Tuesday, 15 April 2008

How to sell yourself, when there's nothing much to sell

I've been idling away at job applications recently. I really don't know what to write, so many attempts go something like this:

Dear Employer-Hopefully-To-Be,

I am writing to apply for the position of Personal Injury Lawyer. My interests are in paper craft and my responsibilities at the moment include making coffee. Consequently I can relate to paper cuts and burns.



This attempt sounded really lame, so I decided to try to big myself up a little for the big law firms. Unfortunately they all seem to want copies of academic transcripts, something I hate being scrutinised. Who needs to know how I did in that elective, or that I took Post-Communist Law for an elective, or that I tried Time-Travel as an Arts subject?

Dear Very Big Impressive Law Firm,

I feel that I am most suited to your firm as my favourite colour is blue and your logo is also in blue. This could not be just a coincidence.

You have requested my academic transcript. Unfortunately a small terrier of my next door neighbour gobbled it up recently. I am sending a photograph of the terrier in lieu of the transcript.

Yours Sincerely,


I have tried to vary this a bit by changing the breed of dog, and sometimes going for a wallaby or hamster instead.

I got bored recently and threw off this attempt, but haven't sent it yet:

Dear Big Bone-crushing Law Firm,

I feel I would fit into your corporate culture as I am also an over confident paper-pusher and pathological liar.

Here is a copy of my academic transcript, doctored especially to impress you.

Yours Sincerely,



eyrie said...

My problem, I think, is that I always feel like I would much rather mark the statement of selection criteria and send that in. "Hmmm, implement used as a noun and a verb in the one sentence fragment. Do you realise that the phrase "demonstrated evidence" is a tautology and that decisiveness is a quality or characteristic and not an ability? I can only give you 49%". Then I have another hit of tea and restrain myself just in time.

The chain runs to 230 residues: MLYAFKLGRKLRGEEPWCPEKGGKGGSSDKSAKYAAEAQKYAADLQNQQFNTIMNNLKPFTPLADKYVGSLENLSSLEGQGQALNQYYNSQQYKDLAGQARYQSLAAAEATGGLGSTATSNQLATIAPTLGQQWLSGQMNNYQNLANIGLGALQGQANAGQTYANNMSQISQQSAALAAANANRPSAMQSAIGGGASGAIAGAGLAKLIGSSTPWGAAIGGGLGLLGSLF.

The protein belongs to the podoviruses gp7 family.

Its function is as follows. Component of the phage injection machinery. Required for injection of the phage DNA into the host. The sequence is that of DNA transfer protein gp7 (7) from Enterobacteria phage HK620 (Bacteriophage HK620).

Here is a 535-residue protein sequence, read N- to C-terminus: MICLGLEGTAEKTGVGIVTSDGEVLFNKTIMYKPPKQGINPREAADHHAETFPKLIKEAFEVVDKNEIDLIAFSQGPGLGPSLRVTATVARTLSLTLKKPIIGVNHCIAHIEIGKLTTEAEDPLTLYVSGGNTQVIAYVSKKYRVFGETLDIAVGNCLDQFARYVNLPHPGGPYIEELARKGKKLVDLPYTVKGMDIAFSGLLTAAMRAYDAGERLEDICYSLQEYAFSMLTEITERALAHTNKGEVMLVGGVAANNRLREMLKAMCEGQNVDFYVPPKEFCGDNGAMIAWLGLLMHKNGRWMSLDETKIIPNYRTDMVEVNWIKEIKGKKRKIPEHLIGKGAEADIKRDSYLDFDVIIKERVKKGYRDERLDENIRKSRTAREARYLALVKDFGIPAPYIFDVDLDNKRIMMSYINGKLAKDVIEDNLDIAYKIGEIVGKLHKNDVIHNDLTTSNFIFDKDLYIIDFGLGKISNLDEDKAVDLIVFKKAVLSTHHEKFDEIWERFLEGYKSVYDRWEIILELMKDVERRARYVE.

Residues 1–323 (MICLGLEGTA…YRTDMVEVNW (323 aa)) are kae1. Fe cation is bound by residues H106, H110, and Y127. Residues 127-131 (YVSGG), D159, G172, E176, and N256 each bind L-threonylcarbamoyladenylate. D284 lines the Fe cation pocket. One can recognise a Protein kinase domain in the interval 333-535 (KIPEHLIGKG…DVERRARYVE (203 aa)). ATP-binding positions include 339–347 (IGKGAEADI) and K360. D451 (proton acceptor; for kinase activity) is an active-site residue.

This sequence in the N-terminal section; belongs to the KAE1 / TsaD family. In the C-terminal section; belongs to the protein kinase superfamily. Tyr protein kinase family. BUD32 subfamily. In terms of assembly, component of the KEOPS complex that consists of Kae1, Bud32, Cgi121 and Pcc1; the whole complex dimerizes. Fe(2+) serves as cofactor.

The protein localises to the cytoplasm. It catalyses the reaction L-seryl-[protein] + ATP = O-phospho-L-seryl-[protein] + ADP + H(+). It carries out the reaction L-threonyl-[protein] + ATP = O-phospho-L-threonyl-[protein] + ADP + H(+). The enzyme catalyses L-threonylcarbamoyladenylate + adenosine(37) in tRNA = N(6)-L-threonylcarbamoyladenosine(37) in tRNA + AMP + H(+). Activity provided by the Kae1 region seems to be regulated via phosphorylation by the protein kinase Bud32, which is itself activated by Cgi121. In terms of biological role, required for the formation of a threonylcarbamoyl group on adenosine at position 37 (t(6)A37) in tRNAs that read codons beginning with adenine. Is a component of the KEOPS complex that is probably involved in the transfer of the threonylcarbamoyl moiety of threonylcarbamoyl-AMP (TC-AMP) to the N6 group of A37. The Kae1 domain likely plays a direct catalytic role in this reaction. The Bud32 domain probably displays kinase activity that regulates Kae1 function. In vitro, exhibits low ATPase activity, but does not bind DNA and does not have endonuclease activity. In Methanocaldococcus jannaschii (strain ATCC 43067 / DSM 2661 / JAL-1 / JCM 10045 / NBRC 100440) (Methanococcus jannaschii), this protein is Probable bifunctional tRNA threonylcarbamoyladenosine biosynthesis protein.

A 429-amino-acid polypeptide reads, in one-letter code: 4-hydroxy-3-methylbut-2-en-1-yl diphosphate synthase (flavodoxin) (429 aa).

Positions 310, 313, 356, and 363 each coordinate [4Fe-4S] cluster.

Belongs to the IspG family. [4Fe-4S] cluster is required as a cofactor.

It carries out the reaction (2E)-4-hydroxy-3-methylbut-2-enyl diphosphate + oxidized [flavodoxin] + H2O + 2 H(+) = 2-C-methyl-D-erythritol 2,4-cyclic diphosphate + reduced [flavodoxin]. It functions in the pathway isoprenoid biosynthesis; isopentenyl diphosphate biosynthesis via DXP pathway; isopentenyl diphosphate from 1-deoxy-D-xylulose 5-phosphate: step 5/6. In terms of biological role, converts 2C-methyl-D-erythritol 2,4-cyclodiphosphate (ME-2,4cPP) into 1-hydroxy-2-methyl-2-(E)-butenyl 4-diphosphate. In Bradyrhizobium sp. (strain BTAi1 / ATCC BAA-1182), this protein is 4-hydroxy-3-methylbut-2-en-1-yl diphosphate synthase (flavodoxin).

My sister (who just got a job over in the US and is now going through the equally draining process of providing "demonstrated evidence" that she is not a terrorist) told me that the trick is not to think "I've got nothing to sell" or "Everyone else applying for this will have the same qualifications as me, so what do I have to sell?", but "I have the same qualifications as everyone else, so why shouldn't I have it instead of them?". This, apparently, is how you manage to assume something approaching the supreme arrogance HR departments favour.

eyrie said...

Oh, and my favourite words of wisdom from my sister "Anyone reading your application or sitting on the panel will be either cynical or stupid and happily these require almost the same approach".

Maria said...

I usually have the urge to write to employers who write "we are looking for a candidate with great attention to detail" or "excellent communication/written/English skills" and yet their own advertisement is littered with spelling and grammatical errors or typos, to either write:

1. Hahahaha
2. Do you need someone to prop up your obviously flailing business in these departments - was the ad a test?

Some I think are a matter of "see if you can find the fifteen mistakes", others are so bad, I think it's a matter of "see if you can find the three places I was correct".

eyrie said...

I've been toying with the idea that perhaps HR speak is a special dialect of English. Certainly, some of the noun-verb contructions are very curious and highly suggestive. Just the other day I read a sentence about how "Some of the duties revolve around...", which made me wonder if they had become dislodged from the other duties and were now orbiting them, like a moon.
But, alas, one must accept that there is no hidden metaphor or poetic streak in HR speak; it is not like rhyming slang.

"Strong results orientation" and variants thereof is the one that really makes me want to stab pens into my eyeballs. And then, when you've managed to bullshit your way through the application successfully, there's the challenge of replicating the bullshit in person and with a straight face.